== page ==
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By Alexis TaylorSpecial to the AFRO

Baltimore County Executive John Olszews Jr. has declared another local state of emergency as the delta variant of the coronavirus rapidly spreads through his jurisdiction. 

Olszewski’s initial declaration of a local state of emergency due to the pandemic was issued in March 2020 to combat novel coronavirus infections. 

Barely eight weeks after the previously declared local state of emergency was called off on July 9, the county executive has once again sounded the alarm. 

“Government has an obligation to do all we can to protect the health, safety and wellbeing of our residents. While we’ve made undeniable progress in our fight against this deadly virus, the rapid emergence of the Delta variant has made it clear that we need access to every tool in our toolbox to be able to respond to it,” Olszewski said. “We remain committed to doing whatever is necessary to keep our residents as safe as possible and to ensure that when our children go back to school next week they can remain where they belong: inside the classroom.” 

As the virus has mutated for even easier transmission between hosts, counties across the country are once again experiencing a fresh wave of infections, hospitalizations and deaths. 

According to coronavirus data from Johns Hopkins University & Medicine, Baltimore County has had 18 deaths and 2,610 new infections in the last 28 days.

The new local state of emergency comes as “the 7-day case rate in Baltimore County has increased 376 percent,” according to Oszewki’s statement. This places Baltimore County “within the CDC’s ‘substantial’ transmission zone, 50-99 cases per 100,000 residents, as vaccination rates vary from community to community.”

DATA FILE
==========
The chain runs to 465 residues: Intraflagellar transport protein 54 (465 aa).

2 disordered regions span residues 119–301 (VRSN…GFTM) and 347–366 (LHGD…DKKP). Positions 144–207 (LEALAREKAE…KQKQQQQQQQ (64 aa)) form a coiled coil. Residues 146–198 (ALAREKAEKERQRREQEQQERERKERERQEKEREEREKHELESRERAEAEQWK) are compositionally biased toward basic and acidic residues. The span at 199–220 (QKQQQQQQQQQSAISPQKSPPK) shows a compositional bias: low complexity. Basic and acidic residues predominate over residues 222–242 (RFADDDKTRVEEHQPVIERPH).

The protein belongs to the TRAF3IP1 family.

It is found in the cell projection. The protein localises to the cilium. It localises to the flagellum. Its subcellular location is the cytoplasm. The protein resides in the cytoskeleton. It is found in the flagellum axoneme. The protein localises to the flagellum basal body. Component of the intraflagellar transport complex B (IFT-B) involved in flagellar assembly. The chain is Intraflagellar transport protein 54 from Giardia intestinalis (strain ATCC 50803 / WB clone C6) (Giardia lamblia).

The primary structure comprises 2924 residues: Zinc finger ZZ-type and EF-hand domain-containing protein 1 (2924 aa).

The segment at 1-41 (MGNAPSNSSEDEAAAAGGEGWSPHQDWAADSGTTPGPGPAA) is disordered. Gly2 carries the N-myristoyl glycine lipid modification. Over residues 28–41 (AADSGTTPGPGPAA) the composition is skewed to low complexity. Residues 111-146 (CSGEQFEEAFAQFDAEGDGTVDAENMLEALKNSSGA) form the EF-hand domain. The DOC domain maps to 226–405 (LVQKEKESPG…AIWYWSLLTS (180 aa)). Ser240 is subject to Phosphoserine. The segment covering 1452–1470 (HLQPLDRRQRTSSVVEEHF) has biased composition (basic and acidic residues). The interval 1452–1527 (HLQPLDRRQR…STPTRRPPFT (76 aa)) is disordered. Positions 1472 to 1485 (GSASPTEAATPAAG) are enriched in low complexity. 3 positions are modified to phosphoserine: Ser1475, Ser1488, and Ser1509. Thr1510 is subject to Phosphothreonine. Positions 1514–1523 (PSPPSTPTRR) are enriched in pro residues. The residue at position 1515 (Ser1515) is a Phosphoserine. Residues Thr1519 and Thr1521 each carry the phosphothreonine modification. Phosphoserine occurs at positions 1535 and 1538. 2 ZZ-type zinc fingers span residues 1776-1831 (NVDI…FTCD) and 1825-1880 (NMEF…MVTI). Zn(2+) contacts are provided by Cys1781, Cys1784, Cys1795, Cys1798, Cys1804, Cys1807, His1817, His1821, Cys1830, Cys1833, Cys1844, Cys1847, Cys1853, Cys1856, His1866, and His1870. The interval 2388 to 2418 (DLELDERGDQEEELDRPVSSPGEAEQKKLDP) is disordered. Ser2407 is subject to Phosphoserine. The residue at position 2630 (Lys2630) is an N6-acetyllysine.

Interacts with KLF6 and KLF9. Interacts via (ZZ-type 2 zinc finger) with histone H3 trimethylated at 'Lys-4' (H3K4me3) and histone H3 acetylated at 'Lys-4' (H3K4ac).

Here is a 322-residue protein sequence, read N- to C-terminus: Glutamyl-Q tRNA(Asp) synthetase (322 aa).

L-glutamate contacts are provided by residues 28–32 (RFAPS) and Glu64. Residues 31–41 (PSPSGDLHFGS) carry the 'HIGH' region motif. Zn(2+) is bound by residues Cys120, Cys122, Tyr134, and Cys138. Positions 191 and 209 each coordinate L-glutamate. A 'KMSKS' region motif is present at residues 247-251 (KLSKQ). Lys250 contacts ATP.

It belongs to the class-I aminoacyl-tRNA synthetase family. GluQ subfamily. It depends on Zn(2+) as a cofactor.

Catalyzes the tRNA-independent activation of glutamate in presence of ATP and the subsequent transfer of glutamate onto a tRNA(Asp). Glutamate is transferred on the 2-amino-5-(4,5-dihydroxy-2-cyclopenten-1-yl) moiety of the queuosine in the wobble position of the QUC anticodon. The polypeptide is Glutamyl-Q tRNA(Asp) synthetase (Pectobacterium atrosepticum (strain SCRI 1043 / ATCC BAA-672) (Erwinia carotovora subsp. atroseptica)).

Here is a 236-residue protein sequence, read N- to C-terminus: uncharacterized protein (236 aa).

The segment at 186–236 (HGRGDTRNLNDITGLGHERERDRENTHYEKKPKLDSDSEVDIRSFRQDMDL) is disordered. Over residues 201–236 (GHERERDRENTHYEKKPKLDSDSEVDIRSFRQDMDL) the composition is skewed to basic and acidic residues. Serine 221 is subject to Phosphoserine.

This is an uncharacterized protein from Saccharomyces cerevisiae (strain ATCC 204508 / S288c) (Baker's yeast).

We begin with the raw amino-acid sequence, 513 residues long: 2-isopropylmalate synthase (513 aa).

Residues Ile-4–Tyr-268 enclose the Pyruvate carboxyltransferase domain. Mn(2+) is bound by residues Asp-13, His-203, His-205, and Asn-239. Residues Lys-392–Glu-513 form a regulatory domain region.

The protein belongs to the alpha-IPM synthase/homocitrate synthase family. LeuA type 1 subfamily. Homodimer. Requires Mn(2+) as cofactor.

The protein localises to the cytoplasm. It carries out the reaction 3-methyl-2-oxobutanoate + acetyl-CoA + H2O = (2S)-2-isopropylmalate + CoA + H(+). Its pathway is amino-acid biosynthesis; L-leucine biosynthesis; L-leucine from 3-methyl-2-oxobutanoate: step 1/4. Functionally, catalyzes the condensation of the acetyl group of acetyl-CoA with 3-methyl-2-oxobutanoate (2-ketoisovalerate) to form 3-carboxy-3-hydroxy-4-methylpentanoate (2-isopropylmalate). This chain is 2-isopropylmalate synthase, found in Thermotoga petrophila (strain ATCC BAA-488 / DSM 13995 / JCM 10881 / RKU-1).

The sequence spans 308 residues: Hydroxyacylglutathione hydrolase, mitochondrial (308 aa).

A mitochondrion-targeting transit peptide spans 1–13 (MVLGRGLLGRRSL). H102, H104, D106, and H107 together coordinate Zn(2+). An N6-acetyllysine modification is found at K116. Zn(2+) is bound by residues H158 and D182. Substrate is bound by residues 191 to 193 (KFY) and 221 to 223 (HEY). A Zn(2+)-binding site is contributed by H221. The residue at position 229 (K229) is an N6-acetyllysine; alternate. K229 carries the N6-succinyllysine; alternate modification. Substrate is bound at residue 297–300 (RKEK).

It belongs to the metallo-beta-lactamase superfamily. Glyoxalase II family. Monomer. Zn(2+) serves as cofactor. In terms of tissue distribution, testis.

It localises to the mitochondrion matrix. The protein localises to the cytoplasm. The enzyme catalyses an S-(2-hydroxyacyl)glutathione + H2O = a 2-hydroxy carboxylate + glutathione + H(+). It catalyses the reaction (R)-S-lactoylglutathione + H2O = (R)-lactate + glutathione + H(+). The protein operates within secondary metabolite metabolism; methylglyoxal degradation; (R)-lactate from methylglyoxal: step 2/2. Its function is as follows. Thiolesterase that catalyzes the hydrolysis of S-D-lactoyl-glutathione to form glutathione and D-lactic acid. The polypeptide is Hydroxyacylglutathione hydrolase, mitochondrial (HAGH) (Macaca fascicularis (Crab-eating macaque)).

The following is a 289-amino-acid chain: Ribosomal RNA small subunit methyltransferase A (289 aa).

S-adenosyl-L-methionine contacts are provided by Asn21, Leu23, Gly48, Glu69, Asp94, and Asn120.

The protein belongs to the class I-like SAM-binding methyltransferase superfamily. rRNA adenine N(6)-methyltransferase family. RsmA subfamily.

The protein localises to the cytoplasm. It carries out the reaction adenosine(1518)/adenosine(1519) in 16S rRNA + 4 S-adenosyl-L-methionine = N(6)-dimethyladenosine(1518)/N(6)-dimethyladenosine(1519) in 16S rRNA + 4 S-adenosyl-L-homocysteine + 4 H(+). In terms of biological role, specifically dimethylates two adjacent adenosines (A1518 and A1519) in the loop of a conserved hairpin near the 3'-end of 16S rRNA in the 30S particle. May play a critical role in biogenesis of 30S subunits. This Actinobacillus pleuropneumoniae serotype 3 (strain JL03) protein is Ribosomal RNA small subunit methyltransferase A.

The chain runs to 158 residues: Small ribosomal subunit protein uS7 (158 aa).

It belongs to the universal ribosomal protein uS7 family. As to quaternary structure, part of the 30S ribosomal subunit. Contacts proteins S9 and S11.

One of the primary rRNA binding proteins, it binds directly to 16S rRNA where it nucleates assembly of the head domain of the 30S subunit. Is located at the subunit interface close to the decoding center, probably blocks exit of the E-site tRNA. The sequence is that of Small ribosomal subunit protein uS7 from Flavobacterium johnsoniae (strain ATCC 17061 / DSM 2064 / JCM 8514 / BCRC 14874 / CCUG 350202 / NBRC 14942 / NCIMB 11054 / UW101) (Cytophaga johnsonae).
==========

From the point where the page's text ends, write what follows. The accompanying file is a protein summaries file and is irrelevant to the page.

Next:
Olszewski said that by declaring a new local state of emergency public health officials could get support to adapt to the changing playing field faster. The new order will also aid others as they request help from the state and federal government to mitigate the effects of the pandemic. 

“Despite our best efforts to combat COVID-19 and vaccinate our residents, the continued spread of the Delta variant is deeply concerning and I applaud the County Executive’s leadership in declaring this local state of emergency,” Council Chairman Julian Jones said in the statement released by Olszewski’s office. “I am certain my colleagues will agree that we must take every step to protect our residents by ensuring our government has all the tools to protect the public’s health, and I will convene an emergency council meeting to extend the local state of emergency within the next week.”

The announcement comes mere days ahead of school reopenings set to happen next week in Baltimore County. 

“As far as the school system goes it does not have any discernible impact on school operations,” said Baltimore County Public Schools (BCPS) spokesman, Charles Herndon. “This was for the County Executive to make sure he has the flexibility to do what he needs to do as we continue to see case transmission rise.”

Herndon said that the state of emergency will not change the coronavirus protocols already set in place by BCPS. 

To find a COVID-19 vaccine clinic, please visit or by contacting your local urgent care, pharmacy, or your primary care provider.

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Alexis Taylor

AFRO Staff Writer